Supporters and critics of The Lens jab as city council approves multi-million dollar appropriation for new pier design listen12/06/12 Janelle Irwin
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St. Pete City Council approved spending almost $5 million to move forward with plans to build a new pier during a meeting packed with concerned residents today. Council member Wengay Newton was the only no vote. Supporters of the new pier design equaled opponents who said they’re not giving up.
“If you close the Pier down and you try to demolish it, I will be there standing in front of the equipment and you will be arresting me every time I get back out of jail.”
Tyler Mitchell hates the Lens. The tiara-shaped pier design has been called a lot of things by critics. Awful. A gamble. But the bottom line is, Mitchell and at least 20,000 other people who have signed a petition to stop the Lens from being built don’t think the design is what St. Pete needs.
“This Pier is not something that works for the people of St. Petersburg and if you continue to throw money at this knowing that we will win no matter how much money the Chamber of Commerce has, no matter how many propaganda videos you guys make, no matter how many concert events you have, we’re still going to win because we have people, we have numbers and we will take this thing down.”
The distaste for the design by Michael Maltzan Architecture has paved the way for a grueling battle between citizens and city council members. All Lens critics want is a chance to let voters decide whether or not the tiara-shaped pier design gets erected or the inverted pyramid and approach get repaired. Now critics led by former city council member Kathleen Ford are suing the city for that chance. City Council members scheduled a closed session with their attorneys next Thursday to hash out mediation plans. That led Wengay Newton to try to stall a decision on whether or not to fork over $5.4 million to architects to proceed with the project.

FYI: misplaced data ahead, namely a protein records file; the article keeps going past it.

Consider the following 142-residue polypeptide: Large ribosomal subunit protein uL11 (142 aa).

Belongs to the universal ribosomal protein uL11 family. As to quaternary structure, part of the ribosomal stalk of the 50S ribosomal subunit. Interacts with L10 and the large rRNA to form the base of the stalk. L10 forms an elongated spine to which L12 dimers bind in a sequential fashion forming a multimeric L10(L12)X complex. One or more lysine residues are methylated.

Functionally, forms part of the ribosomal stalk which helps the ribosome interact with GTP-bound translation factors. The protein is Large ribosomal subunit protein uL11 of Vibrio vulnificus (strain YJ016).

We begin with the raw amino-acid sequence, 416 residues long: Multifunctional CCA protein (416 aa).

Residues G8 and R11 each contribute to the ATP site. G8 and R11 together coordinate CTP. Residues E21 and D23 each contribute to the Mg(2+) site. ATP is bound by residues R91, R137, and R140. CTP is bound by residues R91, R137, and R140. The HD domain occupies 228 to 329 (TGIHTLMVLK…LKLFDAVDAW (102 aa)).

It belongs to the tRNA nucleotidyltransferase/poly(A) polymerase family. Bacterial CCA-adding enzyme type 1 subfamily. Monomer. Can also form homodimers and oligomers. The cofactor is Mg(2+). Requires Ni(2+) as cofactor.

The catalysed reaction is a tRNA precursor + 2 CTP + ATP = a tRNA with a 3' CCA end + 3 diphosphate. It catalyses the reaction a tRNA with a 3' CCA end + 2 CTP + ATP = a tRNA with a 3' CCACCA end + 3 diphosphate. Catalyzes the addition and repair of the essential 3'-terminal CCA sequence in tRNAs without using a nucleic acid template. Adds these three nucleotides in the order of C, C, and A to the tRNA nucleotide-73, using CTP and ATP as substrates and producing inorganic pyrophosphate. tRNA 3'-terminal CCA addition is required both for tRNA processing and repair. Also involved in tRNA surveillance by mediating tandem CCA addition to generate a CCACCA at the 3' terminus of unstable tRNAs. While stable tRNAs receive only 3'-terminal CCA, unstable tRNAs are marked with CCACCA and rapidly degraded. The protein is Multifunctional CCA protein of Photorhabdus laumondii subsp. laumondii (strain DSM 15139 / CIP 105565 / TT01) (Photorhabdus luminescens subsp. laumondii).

“In light of the attorney client session that is scheduled and not having enough factual information to go forth … I would move that we defer this procedure of spending any more money until after our closed session to be advised as to what our position is if we will prevail in this lawsuit or just lose the money that we appropriate today.”
His problem wasn’t so much with the pier debate as it was about the money. If the anti-Lens group gets their way and the new Pier isn’t built, the city will likely lose a hefty chunk of change. Regardless, Mayor Bill Foster and all of council except for Newton want to forge on. And city attorney John Wolfe assured the body that even if they approve this installment of the $50 million project, some money can be recouped if the project gets axed.
“It’ll depend on how far we are into the process. We can suspend the work at any time and they will get paid up to that time for the work that they have done.”